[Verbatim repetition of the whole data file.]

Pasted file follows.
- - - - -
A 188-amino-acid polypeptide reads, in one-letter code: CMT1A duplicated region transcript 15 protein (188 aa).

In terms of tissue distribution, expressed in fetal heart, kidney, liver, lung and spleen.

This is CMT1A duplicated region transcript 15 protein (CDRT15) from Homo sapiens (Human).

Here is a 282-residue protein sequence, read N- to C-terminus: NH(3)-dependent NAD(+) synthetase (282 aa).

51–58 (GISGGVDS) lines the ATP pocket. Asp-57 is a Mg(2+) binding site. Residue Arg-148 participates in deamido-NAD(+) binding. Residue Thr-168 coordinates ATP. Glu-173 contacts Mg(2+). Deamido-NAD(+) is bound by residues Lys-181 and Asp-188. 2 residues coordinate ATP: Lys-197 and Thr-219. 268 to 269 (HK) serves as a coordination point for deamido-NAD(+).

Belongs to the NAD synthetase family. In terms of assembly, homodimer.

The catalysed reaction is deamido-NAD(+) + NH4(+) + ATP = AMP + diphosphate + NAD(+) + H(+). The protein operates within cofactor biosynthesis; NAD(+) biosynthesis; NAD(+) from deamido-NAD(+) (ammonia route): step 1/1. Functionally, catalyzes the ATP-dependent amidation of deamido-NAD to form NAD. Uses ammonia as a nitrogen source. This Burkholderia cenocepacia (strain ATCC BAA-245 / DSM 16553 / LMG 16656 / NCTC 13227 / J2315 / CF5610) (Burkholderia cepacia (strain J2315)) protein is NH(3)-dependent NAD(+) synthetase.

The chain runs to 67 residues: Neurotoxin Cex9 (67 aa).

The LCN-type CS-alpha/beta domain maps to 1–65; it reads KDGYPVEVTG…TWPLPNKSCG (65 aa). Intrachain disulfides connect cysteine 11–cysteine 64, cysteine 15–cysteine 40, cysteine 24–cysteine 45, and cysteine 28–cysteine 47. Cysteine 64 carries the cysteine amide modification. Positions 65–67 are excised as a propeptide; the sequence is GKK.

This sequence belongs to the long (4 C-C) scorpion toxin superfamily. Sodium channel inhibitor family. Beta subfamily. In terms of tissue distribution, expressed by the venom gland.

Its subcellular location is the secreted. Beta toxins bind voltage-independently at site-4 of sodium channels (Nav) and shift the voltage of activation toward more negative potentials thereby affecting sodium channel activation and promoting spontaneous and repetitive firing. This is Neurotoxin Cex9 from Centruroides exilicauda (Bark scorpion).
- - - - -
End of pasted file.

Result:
A 188-amino-acid polypeptide reads, in one-letter code: CMT1A duplicated region transcript 15 protein (188 aa).

In terms of tissue distribution, expressed in fetal heart, kidney, liver, lung and spleen.

This is CMT1A duplicated region transcript 15 protein (CDRT15) from Homo sapiens (Human).

Here is a 282-residue protein sequence, read N- to C-terminus: NH(3)-dependent NAD(+) synthetase (282 aa).

51–58 (GISGGVDS) lines the ATP pocket. Asp-57 is a Mg(2+) binding site. Residue Arg-148 participates in deamido-NAD(+) binding. Residue Thr-168 coordinates ATP. Glu-173 contacts Mg(2+). Deamido-NAD(+) is bound by residues Lys-181 and Asp-188. 2 residues coordinate ATP: Lys-197 and Thr-219. 268 to 269 (HK) serves as a coordination point for deamido-NAD(+).

Belongs to the NAD synthetase family. In terms of assembly, homodimer.

The catalysed reaction is deamido-NAD(+) + NH4(+) + ATP = AMP + diphosphate + NAD(+) + H(+). The protein operates within cofactor biosynthesis; NAD(+) biosynthesis; NAD(+) from deamido-NAD(+) (ammonia route): step 1/1. Functionally, catalyzes the ATP-dependent amidation of deamido-NAD to form NAD. Uses ammonia as a nitrogen source. This Burkholderia cenocepacia (strain ATCC BAA-245 / DSM 16553 / LMG 16656 / NCTC 13227 / J2315 / CF5610) (Burkholderia cepacia (strain J2315)) protein is NH(3)-dependent NAD(+) synthetase.

The chain runs to 67 residues: Neurotoxin Cex9 (67 aa).

The LCN-type CS-alpha/beta domain maps to 1–65; it reads KDGYPVEVTG…TWPLPNKSCG (65 aa). Intrachain disulfides connect cysteine 11–cysteine 64, cysteine 15–cysteine 40, cysteine 24–cysteine 45, and cysteine 28–cysteine 47. Cysteine 64 carries the cysteine amide modification. Positions 65–67 are excised as a propeptide; the sequence is GKK.

This sequence belongs to the long (4 C-C) scorpion toxin superfamily. Sodium channel inhibitor family. Beta subfamily. In terms of tissue distribution, expressed by the venom gland.

Its subcellular location is the secreted. Beta toxins bind voltage-independently at site-4 of sodium channels (Nav) and shift the voltage of activation toward more negative potentials thereby affecting sodium channel activation and promoting spontaneous and repetitive firing. This is Neurotoxin Cex9 from Centruroides exilicauda (Bark scorpion).